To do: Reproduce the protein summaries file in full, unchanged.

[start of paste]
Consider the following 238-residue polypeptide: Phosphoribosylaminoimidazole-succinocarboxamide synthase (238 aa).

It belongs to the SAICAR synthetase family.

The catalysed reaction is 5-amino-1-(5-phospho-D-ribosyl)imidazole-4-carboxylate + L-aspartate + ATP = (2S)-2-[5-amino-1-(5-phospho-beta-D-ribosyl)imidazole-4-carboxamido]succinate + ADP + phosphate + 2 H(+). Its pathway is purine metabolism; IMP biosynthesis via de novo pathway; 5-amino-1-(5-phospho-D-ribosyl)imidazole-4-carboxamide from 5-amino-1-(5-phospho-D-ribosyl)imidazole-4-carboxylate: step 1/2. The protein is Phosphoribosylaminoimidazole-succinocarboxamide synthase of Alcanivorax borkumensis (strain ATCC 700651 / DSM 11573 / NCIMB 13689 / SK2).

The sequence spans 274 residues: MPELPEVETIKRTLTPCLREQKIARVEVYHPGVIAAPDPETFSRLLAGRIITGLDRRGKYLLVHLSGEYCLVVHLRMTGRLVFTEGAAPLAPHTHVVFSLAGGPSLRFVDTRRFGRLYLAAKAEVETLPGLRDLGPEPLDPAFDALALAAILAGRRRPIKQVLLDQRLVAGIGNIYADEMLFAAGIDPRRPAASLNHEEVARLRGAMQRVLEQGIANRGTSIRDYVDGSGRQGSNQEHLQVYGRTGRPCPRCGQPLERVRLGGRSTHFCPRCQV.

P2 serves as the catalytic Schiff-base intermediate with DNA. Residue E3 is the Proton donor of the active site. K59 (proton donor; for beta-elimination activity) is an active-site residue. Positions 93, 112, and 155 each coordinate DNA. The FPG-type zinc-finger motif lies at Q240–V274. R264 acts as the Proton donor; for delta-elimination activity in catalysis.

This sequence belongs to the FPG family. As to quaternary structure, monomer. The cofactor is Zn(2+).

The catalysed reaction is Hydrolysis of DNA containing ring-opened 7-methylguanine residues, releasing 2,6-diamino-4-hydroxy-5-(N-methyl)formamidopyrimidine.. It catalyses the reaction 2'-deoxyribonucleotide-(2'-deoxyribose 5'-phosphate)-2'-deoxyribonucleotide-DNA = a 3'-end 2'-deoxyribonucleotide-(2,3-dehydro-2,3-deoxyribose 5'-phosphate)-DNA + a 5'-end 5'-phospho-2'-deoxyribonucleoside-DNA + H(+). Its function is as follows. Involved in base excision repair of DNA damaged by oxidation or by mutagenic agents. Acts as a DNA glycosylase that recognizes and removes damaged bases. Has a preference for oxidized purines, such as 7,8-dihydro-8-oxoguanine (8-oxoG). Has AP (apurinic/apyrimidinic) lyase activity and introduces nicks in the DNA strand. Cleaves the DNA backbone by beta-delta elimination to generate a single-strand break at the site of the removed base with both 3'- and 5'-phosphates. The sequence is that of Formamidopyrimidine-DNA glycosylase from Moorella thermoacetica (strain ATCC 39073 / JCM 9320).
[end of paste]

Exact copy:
Consider the following 238-residue polypeptide: Phosphoribosylaminoimidazole-succinocarboxamide synthase (238 aa).

It belongs to the SAICAR synthetase family.

The catalysed reaction is 5-amino-1-(5-phospho-D-ribosyl)imidazole-4-carboxylate + L-aspartate + ATP = (2S)-2-[5-amino-1-(5-phospho-beta-D-ribosyl)imidazole-4-carboxamido]succinate + ADP + phosphate + 2 H(+). Its pathway is purine metabolism; IMP biosynthesis via de novo pathway; 5-amino-1-(5-phospho-D-ribosyl)imidazole-4-carboxamide from 5-amino-1-(5-phospho-D-ribosyl)imidazole-4-carboxylate: step 1/2. The protein is Phosphoribosylaminoimidazole-succinocarboxamide synthase of Alcanivorax borkumensis (strain ATCC 700651 / DSM 11573 / NCIMB 13689 / SK2).

The sequence spans 274 residues: MPELPEVETIKRTLTPCLREQKIARVEVYHPGVIAAPDPETFSRLLAGRIITGLDRRGKYLLVHLSGEYCLVVHLRMTGRLVFTEGAAPLAPHTHVVFSLAGGPSLRFVDTRRFGRLYLAAKAEVETLPGLRDLGPEPLDPAFDALALAAILAGRRRPIKQVLLDQRLVAGIGNIYADEMLFAAGIDPRRPAASLNHEEVARLRGAMQRVLEQGIANRGTSIRDYVDGSGRQGSNQEHLQVYGRTGRPCPRCGQPLERVRLGGRSTHFCPRCQV.

P2 serves as the catalytic Schiff-base intermediate with DNA. Residue E3 is the Proton donor of the active site. K59 (proton donor; for beta-elimination activity) is an active-site residue. Positions 93, 112, and 155 each coordinate DNA. The FPG-type zinc-finger motif lies at Q240–V274. R264 acts as the Proton donor; for delta-elimination activity in catalysis.

This sequence belongs to the FPG family. As to quaternary structure, monomer. The cofactor is Zn(2+).

The catalysed reaction is Hydrolysis of DNA containing ring-opened 7-methylguanine residues, releasing 2,6-diamino-4-hydroxy-5-(N-methyl)formamidopyrimidine.. It catalyses the reaction 2'-deoxyribonucleotide-(2'-deoxyribose 5'-phosphate)-2'-deoxyribonucleotide-DNA = a 3'-end 2'-deoxyribonucleotide-(2,3-dehydro-2,3-deoxyribose 5'-phosphate)-DNA + a 5'-end 5'-phospho-2'-deoxyribonucleoside-DNA + H(+). Its function is as follows. Involved in base excision repair of DNA damaged by oxidation or by mutagenic agents. Acts as a DNA glycosylase that recognizes and removes damaged bases. Has a preference for oxidized purines, such as 7,8-dihydro-8-oxoguanine (8-oxoG). Has AP (apurinic/apyrimidinic) lyase activity and introduces nicks in the DNA strand. Cleaves the DNA backbone by beta-delta elimination to generate a single-strand break at the site of the removed base with both 3'- and 5'-phosphates. The sequence is that of Formamidopyrimidine-DNA glycosylase from Moorella thermoacetica (strain ATCC 39073 / JCM 9320).